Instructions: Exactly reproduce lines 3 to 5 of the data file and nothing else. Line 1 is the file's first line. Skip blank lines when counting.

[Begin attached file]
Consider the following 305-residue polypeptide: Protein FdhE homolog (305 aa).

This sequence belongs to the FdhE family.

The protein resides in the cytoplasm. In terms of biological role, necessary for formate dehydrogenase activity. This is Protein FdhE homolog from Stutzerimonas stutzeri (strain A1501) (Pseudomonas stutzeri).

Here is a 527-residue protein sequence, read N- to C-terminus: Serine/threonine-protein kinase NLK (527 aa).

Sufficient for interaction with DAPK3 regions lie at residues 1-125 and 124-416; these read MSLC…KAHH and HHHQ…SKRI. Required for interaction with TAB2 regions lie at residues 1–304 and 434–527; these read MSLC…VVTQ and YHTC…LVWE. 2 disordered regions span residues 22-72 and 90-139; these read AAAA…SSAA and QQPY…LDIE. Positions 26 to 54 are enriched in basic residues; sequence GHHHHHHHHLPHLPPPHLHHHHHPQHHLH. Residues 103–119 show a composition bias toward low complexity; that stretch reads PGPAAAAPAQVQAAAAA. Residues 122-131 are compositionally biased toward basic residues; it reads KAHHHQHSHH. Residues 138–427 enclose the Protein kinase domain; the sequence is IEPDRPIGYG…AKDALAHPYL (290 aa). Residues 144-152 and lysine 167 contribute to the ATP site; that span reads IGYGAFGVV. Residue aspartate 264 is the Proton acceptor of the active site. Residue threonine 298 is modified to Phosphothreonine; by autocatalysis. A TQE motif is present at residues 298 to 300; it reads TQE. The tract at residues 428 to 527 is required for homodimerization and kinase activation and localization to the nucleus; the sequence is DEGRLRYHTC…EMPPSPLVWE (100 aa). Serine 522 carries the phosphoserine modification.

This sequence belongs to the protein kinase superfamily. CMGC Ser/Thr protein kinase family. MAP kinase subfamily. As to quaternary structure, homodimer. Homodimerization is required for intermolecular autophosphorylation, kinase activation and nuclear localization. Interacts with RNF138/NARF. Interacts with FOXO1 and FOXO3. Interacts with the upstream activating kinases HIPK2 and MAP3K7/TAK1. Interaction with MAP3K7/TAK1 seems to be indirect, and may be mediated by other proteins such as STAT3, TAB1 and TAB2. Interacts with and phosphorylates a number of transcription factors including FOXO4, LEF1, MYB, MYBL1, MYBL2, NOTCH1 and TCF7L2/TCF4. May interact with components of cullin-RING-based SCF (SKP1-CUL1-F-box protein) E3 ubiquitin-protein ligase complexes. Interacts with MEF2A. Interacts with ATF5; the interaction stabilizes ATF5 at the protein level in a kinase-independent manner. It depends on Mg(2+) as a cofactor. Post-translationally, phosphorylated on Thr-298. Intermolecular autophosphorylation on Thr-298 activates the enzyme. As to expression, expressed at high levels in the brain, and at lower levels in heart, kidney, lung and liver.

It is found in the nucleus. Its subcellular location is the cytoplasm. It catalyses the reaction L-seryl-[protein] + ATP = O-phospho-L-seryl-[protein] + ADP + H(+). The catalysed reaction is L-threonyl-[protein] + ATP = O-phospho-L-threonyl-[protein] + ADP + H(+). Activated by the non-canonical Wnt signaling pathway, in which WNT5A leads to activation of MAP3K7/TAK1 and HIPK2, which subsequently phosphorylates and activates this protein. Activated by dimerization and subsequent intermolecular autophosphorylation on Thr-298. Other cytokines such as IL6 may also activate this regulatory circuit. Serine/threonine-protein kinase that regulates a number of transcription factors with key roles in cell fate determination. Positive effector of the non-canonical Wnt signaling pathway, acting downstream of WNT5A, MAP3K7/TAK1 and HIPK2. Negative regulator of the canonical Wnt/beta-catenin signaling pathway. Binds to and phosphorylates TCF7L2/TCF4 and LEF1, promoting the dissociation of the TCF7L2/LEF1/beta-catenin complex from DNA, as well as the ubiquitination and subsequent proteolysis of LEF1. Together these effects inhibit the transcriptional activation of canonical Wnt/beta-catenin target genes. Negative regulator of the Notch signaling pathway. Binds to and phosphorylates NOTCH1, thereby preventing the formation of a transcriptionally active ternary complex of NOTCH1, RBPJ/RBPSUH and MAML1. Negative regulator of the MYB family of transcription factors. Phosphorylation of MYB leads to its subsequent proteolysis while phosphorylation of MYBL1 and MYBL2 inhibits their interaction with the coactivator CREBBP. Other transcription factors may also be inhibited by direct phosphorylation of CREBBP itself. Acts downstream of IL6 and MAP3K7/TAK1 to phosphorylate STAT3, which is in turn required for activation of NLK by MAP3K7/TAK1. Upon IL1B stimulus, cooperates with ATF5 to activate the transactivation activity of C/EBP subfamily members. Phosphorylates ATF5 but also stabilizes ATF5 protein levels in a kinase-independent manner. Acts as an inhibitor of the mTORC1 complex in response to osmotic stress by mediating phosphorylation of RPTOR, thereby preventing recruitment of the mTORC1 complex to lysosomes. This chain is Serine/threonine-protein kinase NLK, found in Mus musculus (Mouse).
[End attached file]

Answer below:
The protein resides in the cytoplasm. In terms of biological role, necessary for formate dehydrogenase activity. This is Protein FdhE homolog from Stutzerimonas stutzeri (strain A1501) (Pseudomonas stutzeri).

Here is a 527-residue protein sequence, read N- to C-terminus: Serine/threonine-protein kinase NLK (527 aa).

Sufficient for interaction with DAPK3 regions lie at residues 1-125 and 124-416; these read MSLC…KAHH and HHHQ…SKRI. Required for interaction with TAB2 regions lie at residues 1–304 and 434–527; these read MSLC…VVTQ and YHTC…LVWE. 2 disordered regions span residues 22-72 and 90-139; these read AAAA…SSAA and QQPY…LDIE. Positions 26 to 54 are enriched in basic residues; sequence GHHHHHHHHLPHLPPPHLHHHHHPQHHLH. Residues 103–119 show a composition bias toward low complexity; that stretch reads PGPAAAAPAQVQAAAAA. Residues 122-131 are compositionally biased toward basic residues; it reads KAHHHQHSHH. Residues 138–427 enclose the Protein kinase domain; the sequence is IEPDRPIGYG…AKDALAHPYL (290 aa). Residues 144-152 and lysine 167 contribute to the ATP site; that span reads IGYGAFGVV. Residue aspartate 264 is the Proton acceptor of the active site. Residue threonine 298 is modified to Phosphothreonine; by autocatalysis. A TQE motif is present at residues 298 to 300; it reads TQE. The tract at residues 428 to 527 is required for homodimerization and kinase activation and localization to the nucleus; the sequence is DEGRLRYHTC…EMPPSPLVWE (100 aa). Serine 522 carries the phosphoserine modification.